Qemu-image create –f qcow sls.disk 200M

Don’t laugh, 200mb back then was a ‘big deal’… Really. Mine was SCSI, and probably weighed some 7lb.

Unzip your sls distro somewhere accessible from your Qemu tree. I’m just going to stuff mine under a sls directory. During the install we will need a boot disk, simply copy any one of the files to ‘boot’. We’ll touch on it later. To boot from the floppy I’m going to issue:

qemu -L . -hda sls\sls.disk -m16 -net nic -net user -fda sls\a1.3 -boot a

At the LILO prompt simply press enter. Then you’ll be informed
Press to see SVGA-modes available, to continue….

Press space. Early Linux kernels had this annoying ‘feature’ compiled in.. I know, I think I’m the only person that doesn’t like custom fonts, nor do I like directory colors.

At the login prompt, login as root then run the fdisk command. The keystrokes for creating a primary Linux partition is as follows:

Now we are going to make a smallish swap partition.

Now we need to change its type to swap.

It’s just a byte flag, but each operating system selects a flag to identify itself to others, a marker of what is where. Before emulation on dual boot systems this was a “big deal”… However now dedicating a virtual machine to an entire OS takes out the complexity that plagued so many users so long ago….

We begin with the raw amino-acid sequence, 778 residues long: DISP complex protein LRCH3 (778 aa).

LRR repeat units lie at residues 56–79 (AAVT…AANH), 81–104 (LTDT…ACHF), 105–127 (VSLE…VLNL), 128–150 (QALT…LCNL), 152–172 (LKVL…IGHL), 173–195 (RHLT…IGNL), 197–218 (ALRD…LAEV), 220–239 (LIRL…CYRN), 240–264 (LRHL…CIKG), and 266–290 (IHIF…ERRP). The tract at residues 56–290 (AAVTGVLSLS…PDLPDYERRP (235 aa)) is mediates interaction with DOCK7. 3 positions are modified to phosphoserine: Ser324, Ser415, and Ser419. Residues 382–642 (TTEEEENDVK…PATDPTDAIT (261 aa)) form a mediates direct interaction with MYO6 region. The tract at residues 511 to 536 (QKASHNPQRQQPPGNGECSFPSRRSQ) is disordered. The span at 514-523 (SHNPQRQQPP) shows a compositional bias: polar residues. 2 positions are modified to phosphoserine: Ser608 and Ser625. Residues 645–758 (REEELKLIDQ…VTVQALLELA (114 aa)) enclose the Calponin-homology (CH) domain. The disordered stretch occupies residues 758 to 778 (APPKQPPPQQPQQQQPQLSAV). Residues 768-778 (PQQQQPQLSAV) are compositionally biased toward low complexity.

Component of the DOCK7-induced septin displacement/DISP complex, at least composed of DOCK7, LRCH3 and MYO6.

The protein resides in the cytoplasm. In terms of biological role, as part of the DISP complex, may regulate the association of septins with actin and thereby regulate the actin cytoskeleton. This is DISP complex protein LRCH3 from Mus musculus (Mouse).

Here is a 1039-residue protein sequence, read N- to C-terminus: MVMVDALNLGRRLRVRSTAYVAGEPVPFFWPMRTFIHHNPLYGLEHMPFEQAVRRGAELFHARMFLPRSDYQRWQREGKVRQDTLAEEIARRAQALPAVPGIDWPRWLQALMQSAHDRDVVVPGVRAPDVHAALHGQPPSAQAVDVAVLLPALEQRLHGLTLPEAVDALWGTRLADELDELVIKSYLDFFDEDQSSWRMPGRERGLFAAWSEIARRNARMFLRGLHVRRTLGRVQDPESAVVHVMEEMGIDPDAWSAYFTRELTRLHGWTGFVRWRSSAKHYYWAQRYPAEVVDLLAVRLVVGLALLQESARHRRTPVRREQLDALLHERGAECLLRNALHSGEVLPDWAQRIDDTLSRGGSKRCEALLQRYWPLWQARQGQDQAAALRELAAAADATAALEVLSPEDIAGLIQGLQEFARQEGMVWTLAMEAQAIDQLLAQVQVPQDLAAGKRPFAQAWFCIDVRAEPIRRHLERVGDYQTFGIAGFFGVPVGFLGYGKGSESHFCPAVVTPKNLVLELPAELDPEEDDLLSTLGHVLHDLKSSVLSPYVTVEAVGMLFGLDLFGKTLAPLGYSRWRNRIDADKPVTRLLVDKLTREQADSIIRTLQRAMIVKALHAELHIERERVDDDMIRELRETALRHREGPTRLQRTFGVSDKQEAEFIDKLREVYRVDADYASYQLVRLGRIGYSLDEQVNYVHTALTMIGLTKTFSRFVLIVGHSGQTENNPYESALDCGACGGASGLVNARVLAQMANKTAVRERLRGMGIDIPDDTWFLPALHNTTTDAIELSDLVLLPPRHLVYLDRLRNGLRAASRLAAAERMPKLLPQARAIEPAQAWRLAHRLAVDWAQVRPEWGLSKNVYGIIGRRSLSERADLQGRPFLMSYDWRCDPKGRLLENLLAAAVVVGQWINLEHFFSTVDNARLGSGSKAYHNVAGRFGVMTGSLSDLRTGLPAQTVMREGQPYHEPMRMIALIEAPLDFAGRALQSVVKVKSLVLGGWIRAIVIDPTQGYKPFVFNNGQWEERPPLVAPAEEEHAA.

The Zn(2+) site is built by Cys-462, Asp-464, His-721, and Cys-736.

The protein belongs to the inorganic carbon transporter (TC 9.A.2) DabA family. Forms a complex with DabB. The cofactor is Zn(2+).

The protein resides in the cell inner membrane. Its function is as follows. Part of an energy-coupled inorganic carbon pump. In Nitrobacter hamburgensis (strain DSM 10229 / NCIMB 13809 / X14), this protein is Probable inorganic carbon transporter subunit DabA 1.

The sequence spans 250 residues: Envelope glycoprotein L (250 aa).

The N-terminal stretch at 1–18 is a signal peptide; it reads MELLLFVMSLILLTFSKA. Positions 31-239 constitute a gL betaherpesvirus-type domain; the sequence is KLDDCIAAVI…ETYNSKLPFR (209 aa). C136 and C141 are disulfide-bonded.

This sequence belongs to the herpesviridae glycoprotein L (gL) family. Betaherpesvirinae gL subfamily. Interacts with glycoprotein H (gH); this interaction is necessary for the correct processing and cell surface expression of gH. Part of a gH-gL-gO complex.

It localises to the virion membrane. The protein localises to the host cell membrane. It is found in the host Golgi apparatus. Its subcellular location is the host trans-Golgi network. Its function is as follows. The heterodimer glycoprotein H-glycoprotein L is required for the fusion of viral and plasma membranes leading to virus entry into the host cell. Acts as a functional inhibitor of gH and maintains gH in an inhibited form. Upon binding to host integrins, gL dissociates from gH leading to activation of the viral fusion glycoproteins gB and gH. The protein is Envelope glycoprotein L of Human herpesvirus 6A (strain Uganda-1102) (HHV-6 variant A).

Let’s save the changes type typing in ‘w’.

We are then told to reboot the system. Type in ‘sync’ a few times, then close qemu & restart it with the same flags.

Now we can login as ‘install’. We can use the color screen, so enter ‘y’. We are going to do the brave thing, and use floppy disk images. That’s option 1. The floppy images are 3 ½” so that’s option #2.

Now we need to identify the root & swap partitions. Select #1, then type in /dev/hda1. It will want to format it, so let it. Next select #2 for the swap, and type in /dev/hda2 .
Now we can select #7 to commence installation.

To get the full experience we are going to install the full thing… 100MB of it.. Option #4. We don’t want to be prompted we simply want everything that SLS has to offer, so answer ‘n’.

You will be prompted for a2-a4 Don’t forget in Qemu it’s ctrl-alt-2 for the runtime config, and you just issue:

change fda sls\a2

and so on for the rest of the disks. Then ctrl-alt-1 to go back to the main screen.

While this may seem tedious it’s better & faster than the real thing. Trust me!

Once X11 finishes unpacking, place in the boot disk, and let it write to it. Next feel free to preset the video mode to -1. We don’t have a modem, so you can answer no. Next we’ll allow the install to mark /dev/hda1 as the active partition. Just press enter for the question about dos partitions. Pick a snazzy hostname. The default softland works just fine. We have no patch disks, so you can just enter ‘n’ and press enter.

Phew we have just installed SLS! Press enter!

After that you can boot up into Linux 0.99.15g/SLS 1.0 . The best that 1994 has to offer.

Before we leave for now, lets get X-11 rolling. Login as root, no password, and then run syssetup. Choose 5,2,6,0. This configures the basic VGA server, a PS/2 mouse & exits the basic program. Running ‘startx’ Should get you into a really old X-11. No Gnome/KDE here! The mouse however acts erradictly. Ctrl-alt-backspace will bring you back to the prompt. I’ll see if I can figure this out later…

But for now that covers a basic install. Next up we’ll do some networking, and a game perhaps….